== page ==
Douglas County commissioners reach consensus on 2016 budget; property taxes to remain constant
Douglas County commissioners on Wednesday tentatively agreed on a 2016 budget that would hold property tax rates consistent with 2015.
That spending plan may not calm the nerves of the Lawrence Community Shelter's leaders, who are concerned about the homeless shelter's finances.
Wednesday morning commissioners came to a consensus on the budget, which would maintain the county's mill levy at 41.01 mills, the same amount the county is currently levying.
The preliminary budget, which won't be finalized until a formal vote in August, doesn't fully fund the Lawrence Community Shelter's request for $100,000 in immediate funding. Rather, commissioners are offering $50,000 in emergency funding.
Commissioners also agreed they are not ready to approve a separate request from the shelter to increase the facility's 2016 county allocation from $145,000 to $245,000.
"I want to know more about what internal changes they're planning before we get into utilizing funds for 2016," County Commissioner Nancy Thellman said.
On Monday, a shelter representative told commissioners the facility would be forced to reduce staff and likely reduce the number of beds available at the shelter if it didn't receive the $100,000 in immediate funding and an equal amount from the Lawrence City Commission.
After hearing the commissioners' decision on Wednesday, Trey Meyer, the shelter's director of program development and operations, said any amount of money will help the shelter and he's optimistic the city will pitch in.
"That ($50,000) keeps us in business for another month, maybe a little over, and buys us some more time as we continue to improve our own fundraising efforts," he said. "If we're able to get $100,000 from the city and the county, and assuming we really manage our enterprise really, really well, we can get through the end of 2015."
The $50,000 offer from the county is contingent upon an equal or greater contribution from the City of Lawrence, County Commissioner Jim Flory said.
However, if the city doesn't match the county's commitment, the offer is not immediately withdrawn, but the commissioners will need to discuss the matter further with the shelter.
City commissioners discussed the shelter's request for emergency funding Tuesday night and authorized Mayor Jeremy Farmer to discuss a joint city-county aid package with county officials.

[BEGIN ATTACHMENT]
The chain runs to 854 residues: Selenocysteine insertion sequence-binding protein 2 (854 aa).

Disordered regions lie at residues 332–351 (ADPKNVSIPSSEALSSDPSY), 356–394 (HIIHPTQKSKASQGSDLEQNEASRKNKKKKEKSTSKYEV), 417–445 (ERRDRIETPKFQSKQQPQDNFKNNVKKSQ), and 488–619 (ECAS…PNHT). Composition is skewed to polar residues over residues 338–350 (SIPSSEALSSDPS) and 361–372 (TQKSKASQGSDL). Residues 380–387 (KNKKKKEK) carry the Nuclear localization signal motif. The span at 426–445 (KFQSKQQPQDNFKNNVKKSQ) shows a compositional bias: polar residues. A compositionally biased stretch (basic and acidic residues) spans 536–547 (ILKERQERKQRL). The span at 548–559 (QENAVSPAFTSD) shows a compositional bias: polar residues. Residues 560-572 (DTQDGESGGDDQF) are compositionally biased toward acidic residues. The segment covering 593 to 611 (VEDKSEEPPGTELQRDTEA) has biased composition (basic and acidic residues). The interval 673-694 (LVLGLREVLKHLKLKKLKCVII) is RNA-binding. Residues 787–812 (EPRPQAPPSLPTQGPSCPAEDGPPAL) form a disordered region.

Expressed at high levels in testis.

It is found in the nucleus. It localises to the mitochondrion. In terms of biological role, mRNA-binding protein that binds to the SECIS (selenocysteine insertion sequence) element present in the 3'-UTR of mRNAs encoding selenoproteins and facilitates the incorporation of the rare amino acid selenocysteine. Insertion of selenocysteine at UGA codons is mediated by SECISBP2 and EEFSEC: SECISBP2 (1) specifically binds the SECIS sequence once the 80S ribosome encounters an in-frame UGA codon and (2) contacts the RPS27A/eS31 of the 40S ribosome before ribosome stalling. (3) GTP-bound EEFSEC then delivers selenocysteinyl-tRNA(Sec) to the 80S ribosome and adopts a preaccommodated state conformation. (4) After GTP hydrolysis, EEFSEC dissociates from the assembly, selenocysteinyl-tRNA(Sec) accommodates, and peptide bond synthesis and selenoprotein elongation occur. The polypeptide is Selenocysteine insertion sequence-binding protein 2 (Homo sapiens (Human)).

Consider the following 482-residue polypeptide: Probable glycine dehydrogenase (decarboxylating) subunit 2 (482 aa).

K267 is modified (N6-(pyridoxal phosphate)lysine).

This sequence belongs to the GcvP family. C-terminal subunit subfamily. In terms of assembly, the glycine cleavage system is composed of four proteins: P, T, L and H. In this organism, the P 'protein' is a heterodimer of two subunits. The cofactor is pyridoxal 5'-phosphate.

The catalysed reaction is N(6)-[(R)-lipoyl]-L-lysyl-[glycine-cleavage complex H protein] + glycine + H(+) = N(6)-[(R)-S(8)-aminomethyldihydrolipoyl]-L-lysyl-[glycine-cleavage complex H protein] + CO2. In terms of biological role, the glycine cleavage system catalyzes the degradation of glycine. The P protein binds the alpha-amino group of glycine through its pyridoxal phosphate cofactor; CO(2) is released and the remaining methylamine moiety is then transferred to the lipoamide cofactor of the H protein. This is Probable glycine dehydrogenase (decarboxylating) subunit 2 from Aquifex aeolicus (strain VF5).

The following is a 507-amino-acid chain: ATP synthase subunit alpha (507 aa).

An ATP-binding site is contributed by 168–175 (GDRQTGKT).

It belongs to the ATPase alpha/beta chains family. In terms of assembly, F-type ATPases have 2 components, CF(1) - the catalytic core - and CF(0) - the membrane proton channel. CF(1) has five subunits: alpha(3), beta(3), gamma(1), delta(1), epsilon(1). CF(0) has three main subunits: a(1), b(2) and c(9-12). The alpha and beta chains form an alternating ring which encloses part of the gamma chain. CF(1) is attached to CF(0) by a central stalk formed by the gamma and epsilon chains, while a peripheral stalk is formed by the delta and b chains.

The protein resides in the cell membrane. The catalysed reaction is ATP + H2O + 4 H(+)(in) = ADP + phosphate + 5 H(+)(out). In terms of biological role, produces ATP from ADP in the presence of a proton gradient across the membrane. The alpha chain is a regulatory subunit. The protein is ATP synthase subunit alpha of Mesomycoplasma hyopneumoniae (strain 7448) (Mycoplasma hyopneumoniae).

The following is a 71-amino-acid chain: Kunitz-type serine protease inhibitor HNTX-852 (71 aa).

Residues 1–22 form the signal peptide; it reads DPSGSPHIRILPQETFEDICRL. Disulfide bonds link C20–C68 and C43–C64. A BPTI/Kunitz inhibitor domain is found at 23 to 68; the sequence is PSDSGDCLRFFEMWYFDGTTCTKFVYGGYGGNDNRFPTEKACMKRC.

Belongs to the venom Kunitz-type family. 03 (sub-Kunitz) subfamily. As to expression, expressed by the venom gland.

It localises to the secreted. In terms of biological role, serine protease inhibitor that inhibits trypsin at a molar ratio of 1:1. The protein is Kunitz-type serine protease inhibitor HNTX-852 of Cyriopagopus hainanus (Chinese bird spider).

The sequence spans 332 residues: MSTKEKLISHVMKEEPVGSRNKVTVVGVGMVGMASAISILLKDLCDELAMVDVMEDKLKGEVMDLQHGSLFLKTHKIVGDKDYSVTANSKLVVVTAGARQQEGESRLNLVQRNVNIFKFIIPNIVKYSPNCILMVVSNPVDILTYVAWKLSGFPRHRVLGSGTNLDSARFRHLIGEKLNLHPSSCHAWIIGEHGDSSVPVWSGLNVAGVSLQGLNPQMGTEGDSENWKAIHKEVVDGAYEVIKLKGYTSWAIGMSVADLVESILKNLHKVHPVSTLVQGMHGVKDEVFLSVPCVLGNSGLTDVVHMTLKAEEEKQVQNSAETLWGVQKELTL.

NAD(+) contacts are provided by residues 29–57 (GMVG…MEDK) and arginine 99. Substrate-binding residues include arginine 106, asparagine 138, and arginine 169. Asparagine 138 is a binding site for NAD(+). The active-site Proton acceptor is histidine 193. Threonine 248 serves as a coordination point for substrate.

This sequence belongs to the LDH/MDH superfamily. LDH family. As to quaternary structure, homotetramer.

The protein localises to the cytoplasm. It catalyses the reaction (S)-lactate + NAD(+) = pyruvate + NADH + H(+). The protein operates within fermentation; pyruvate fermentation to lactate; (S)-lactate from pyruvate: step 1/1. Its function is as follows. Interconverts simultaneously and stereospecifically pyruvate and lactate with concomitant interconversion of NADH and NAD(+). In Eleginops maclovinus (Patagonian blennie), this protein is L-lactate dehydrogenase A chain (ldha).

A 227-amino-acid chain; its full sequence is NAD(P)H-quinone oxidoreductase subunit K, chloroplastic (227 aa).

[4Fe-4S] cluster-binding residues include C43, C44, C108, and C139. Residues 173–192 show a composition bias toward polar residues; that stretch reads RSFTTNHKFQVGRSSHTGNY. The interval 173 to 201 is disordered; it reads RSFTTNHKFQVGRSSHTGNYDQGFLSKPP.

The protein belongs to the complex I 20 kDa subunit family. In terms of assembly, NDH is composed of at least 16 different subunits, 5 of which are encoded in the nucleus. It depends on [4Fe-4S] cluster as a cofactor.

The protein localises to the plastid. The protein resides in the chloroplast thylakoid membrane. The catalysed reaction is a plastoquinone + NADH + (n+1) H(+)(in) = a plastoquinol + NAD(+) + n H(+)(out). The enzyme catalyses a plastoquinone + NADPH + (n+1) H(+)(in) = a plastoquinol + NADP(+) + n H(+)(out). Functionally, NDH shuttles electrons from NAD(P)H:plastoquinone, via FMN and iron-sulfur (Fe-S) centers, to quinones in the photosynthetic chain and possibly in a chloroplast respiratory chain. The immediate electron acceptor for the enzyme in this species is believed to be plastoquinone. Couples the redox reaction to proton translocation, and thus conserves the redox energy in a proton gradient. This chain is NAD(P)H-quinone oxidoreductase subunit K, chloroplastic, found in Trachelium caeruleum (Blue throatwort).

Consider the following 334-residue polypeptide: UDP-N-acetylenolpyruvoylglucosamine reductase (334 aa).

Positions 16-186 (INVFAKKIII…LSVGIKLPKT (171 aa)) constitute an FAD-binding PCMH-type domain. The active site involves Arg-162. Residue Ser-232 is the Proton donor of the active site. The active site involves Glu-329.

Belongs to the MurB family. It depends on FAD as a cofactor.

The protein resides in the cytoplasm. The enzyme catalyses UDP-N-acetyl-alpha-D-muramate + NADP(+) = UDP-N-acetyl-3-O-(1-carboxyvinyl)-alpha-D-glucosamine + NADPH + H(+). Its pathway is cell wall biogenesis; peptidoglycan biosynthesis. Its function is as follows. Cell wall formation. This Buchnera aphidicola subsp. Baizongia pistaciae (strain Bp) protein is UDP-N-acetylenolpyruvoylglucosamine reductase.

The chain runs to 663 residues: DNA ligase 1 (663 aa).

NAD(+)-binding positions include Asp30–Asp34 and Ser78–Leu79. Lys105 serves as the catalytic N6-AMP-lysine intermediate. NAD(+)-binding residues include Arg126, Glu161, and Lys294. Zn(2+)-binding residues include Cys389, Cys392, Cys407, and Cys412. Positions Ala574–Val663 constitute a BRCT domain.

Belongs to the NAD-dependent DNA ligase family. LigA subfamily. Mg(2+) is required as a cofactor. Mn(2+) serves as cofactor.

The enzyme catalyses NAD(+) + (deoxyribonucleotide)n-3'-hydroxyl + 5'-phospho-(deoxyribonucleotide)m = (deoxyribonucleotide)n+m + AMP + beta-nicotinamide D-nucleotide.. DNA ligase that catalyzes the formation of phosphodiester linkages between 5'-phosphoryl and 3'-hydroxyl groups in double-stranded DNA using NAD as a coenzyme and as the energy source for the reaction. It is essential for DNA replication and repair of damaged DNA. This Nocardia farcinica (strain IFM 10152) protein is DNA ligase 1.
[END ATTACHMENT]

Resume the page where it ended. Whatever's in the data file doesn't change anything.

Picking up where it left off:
Much of the shelter's financial troubles are the product of 'donor fatigue' and unforeseen costs related to the shelter's new location, Meyer said.
County commissioners also made several other preliminary decisions regarding the 2016 budget. They include:
Commissioners denied the City of Eudora's request of $827,780 for Lawrence-Douglas County Fire Medical. That money would have been used to buy an ambulance and hire and equip seven full-time employees to be housed in Eudora's Public Safety Facility. According to a longstanding agreement between the two entities, Lawrence-Douglas County Fire Medical is responsible for providing fire coverage within Lawrence and paramedic service throughout the entire county. In recent years the department's responsibilities have skewed, said County Commissioner Mike Gaughan. And the shift has led to considerable frustration for the county, largely due to commissioners having an unequal say in the department's ongoing activities, he said. "We are the junior partner for whatever reason in this relationship," Gaughan said.
Commissioners approved funding in the amount of $333,729 for the hiring of six correctional officers for the Douglas County Sheriff's Office, but decided against an additional $64,888 to hire a re-entry case manager.On Tuesday, Douglas County Sheriff Ken McGovern requested supplemental funding from the county for all seven hires.
Commissioners denied Health Care Access for a one-time request of $90,000. The money would have been used to hire an experienced chief executive officer, raise clinical salaries to the state average and help the facility prepare for the possible expansion of Medicaid in Kansas.
Commissioners rejected a request for $450,000 from the Lawrence Humane Society, but approved increasing the facility's 2016 county allocation from $28,000 to $43,000. Kate Meghji, the humane society's executive director, had asked commissioners for $450,000 to renovate and expand the facility and had also asked for the $15,000 increase in annual funding to house more stray animals.